Abandon Text!

W. H. Auden once said: "Poems are not finished; they are abandoned." I have been abandoning writing projects for many years, since only the pressure of deadline and high expectations ever got me to finish, or even start, anything of merit. This blog is an attempt to create a more consistent, self-directed writing habit. Hopefully a direction and voice will emerge.

Wednesday, October 25, 2006

Is Suffering Necessary?

Is suffering necessary for spiritual growth? It's a point of much discussion, especially among the more modern seekers who are trying to define a spiritual path both apart from and yet informed by the traditions that have preceded them. Everyone agrees that suffering happens to everyone. Most agree that something can be done to alleviate, perhaps eliminate suffering from the individual human life. (Many people, following the Buddha's lead, actually define the spiritual path as the quest to eliminate human suffering.) But the question of whether suffering is essential to the process of spiritual illumination . . . well, that's a toss-up.

Plenty of spiritual disciplines have consciously employed suffering to spiritual ends. Fasts, vigils, sackcloth and ashes, pilgrimages, sacrifices, mortification of the flesh . . . yes, lots of people think that enduring suffering can be a spiritual practice. But that whole approach is usually layered in pre-modern religious traditions that may seem at best quaint, and at worst masochistic and barbaric. Few modern seekers are going to break out the flails any time soon.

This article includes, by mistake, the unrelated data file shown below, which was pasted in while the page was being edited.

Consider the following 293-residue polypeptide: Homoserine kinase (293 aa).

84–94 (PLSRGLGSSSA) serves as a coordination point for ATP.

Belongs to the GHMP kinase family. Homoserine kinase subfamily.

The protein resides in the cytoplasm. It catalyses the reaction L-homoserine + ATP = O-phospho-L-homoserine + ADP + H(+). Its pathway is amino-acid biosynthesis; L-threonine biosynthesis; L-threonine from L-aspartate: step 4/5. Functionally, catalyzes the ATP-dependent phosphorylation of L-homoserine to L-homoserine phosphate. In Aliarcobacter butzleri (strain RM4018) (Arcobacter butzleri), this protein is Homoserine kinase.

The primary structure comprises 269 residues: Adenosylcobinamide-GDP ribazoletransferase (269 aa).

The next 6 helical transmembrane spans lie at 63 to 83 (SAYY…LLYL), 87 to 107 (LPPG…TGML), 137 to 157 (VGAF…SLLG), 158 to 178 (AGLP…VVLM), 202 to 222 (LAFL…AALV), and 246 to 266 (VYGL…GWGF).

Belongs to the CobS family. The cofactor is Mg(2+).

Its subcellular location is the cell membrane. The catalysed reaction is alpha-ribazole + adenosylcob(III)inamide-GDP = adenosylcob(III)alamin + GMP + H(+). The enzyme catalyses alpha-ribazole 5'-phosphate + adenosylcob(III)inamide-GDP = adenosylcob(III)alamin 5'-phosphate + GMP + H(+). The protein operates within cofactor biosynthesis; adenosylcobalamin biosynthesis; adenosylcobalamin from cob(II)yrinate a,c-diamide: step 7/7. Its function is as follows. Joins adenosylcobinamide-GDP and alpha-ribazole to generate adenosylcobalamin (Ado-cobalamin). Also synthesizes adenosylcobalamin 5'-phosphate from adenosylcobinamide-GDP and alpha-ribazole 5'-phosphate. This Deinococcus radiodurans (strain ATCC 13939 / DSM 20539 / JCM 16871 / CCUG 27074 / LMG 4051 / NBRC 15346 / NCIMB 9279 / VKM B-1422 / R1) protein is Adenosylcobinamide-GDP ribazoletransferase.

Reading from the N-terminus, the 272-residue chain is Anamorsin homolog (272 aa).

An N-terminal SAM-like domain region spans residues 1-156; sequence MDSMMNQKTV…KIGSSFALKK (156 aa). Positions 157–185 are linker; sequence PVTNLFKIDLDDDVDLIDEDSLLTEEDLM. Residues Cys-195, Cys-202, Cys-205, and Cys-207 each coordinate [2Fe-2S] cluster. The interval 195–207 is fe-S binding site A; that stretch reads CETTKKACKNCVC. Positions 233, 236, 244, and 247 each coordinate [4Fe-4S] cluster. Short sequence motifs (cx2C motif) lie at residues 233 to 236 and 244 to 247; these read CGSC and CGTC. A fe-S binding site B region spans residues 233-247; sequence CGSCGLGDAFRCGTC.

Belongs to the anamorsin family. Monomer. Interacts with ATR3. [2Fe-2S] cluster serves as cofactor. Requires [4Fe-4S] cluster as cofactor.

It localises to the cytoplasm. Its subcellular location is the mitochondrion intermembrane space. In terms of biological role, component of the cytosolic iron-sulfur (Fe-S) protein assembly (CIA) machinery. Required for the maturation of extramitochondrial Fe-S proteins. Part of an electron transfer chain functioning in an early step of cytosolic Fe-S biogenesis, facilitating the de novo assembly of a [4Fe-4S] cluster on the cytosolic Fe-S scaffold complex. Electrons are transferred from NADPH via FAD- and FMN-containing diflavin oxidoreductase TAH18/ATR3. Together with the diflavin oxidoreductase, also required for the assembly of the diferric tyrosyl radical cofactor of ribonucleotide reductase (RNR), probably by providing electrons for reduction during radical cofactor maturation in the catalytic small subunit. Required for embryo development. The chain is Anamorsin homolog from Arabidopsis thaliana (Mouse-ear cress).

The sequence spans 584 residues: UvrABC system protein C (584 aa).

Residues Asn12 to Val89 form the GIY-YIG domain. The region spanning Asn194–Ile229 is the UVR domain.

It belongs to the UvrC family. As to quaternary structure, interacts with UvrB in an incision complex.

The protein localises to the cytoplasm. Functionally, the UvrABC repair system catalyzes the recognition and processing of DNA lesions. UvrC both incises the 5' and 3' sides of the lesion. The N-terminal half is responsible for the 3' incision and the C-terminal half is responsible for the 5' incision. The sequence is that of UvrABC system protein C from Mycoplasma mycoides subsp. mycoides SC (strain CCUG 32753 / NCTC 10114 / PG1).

So what's the essential truth that we should take from the traditions that glorify suffering? The Buddha identified desire as the root of suffering -- it's our craving for pleasure and (more importantly here) our aversion to pain that leads to our constant suffering and discontent. By consciously embracing suffering, the seeker overcomes the automatic aversion and (in theory, at least) learns to be detached and equanimous in the face of pain.

There is another, more psychological take on the suffering, one employed by ancient Zen masters and "crazy wisdom" teachers and Marine drill seargeants. They seek to put students in a position of perpetual stress, so that the suffering will drive them inexorably to a change of being. Such teachers see suffering as an essential part of the process, because only intense suffering will force the student to release their old ways of thinking and surrender to a new perspective. Eckhart Tolle described his own spiritual awakening as being the result of intense psychological suffering, and he generally sees suffering as part of the process of any awakening.

This is, of course, bad news to everyone who would prefer not to suffer. Boot camp is hard. And it also calls for careful discernment -- just because suffering can be transformative, does not mean that it always is transformative. Some suffering may just be plain old ordinary sucks-to-be-you suffering, with no other eternal benefit, and ought to be avoided. So how do you know the difference?



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